President Biden will announce new executive action on gun control on Thursday, White House press secretary Jen Psaki indicated.
Psaki, during her press briefing Wednesday, declined to go into details on what the action would entail but said the president would have “more to say” tomorrow.
Earlier Wednesday, Politico first reported that an executive order is coming – after three recent mass shootings in Boulder, Colorado, Atlanta, Georgia, and Orange, California.
Sources told the outlet Biden would begin the process of requiring those who buy “ghost guns,” firearms that lack serial numbers since they’re sold in pieces and put together at home, to undergo background checks. Biden is expected to be joined at the event by Attorney General Merrick Garland.
It’s not clear what other action will be announced. Last week 100 House Democrats wrote to Biden urging him to take action on concealed assault-style rifles.
Biden has called for a ban on “assault weapons” and high-capacity magazines, which would likely take an act of Congress. He could, however, use regulatory authority to restrict access to such guns.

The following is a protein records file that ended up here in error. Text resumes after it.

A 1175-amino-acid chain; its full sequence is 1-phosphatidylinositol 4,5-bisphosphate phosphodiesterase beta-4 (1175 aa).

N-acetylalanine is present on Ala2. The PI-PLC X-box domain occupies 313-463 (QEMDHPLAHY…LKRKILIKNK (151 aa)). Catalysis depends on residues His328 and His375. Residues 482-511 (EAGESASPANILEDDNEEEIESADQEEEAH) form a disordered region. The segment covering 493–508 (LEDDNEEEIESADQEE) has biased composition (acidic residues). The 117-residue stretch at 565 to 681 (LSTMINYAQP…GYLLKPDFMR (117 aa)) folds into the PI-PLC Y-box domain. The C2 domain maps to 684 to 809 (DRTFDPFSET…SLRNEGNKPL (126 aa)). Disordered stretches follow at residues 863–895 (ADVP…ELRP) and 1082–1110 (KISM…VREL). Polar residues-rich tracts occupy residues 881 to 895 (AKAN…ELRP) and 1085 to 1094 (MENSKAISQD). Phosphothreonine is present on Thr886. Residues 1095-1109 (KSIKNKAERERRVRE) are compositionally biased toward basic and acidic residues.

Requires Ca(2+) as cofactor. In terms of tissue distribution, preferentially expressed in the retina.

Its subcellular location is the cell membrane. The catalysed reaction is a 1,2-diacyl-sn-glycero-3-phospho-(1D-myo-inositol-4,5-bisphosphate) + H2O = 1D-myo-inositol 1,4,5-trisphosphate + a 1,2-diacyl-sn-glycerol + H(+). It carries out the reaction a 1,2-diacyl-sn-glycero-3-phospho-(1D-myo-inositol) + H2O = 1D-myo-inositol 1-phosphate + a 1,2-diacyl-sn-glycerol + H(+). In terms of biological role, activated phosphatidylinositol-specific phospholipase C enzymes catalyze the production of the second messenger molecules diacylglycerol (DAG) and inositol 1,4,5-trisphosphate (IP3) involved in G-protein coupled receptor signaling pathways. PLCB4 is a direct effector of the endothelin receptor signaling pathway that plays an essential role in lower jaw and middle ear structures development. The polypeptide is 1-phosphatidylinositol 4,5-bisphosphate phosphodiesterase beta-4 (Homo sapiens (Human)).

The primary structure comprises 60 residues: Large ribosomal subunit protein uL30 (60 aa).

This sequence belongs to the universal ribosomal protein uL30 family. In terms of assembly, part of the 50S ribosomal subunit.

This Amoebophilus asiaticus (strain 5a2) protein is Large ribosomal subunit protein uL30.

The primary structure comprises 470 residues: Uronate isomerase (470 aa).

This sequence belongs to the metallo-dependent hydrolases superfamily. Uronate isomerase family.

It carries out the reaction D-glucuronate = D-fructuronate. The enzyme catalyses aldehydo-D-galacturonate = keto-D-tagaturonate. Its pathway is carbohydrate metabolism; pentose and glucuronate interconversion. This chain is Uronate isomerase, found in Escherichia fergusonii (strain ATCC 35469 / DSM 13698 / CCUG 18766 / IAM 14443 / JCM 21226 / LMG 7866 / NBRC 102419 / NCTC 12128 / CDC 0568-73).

“I got that done as a senator. It brought down mass shootings, we can do it again,” Biden said last month. “We can ban assault weapons and high-capacity magazines in this country once again.”
“I think that President Biden will try to get away with as much as he can with executive orders,” Alan Gottlieb, founder of the Second Amendment Foundation, told Fox News, adding that his organization is “very prepared to go to court” if Biden oversteps.
“What we’re expecting him to do is anything with foreign commerce – if the firearm is being imported in or magazine or ammo is being imported in – he could by executive order try to do something in that nature,” Gottlieb continued.
Gottlieb said Biden could use the Bureau of Alcohol, Tobacco, Firearms and Explosives (ATF) to tighten regulations. Biden has yet to nominate a director for the ATF.
The Biden administration has also pushed for legislative action, calling on the Senate to pass two bills that recently made their way through the House.
The bills expand federal gun background checks on all firearms sales and extend the background check review period from three days to a minimum of 10 business days. One bill would close the “Charleston loophole,” in which a gun sale is allowed to proceed if the background check is not completed in three days.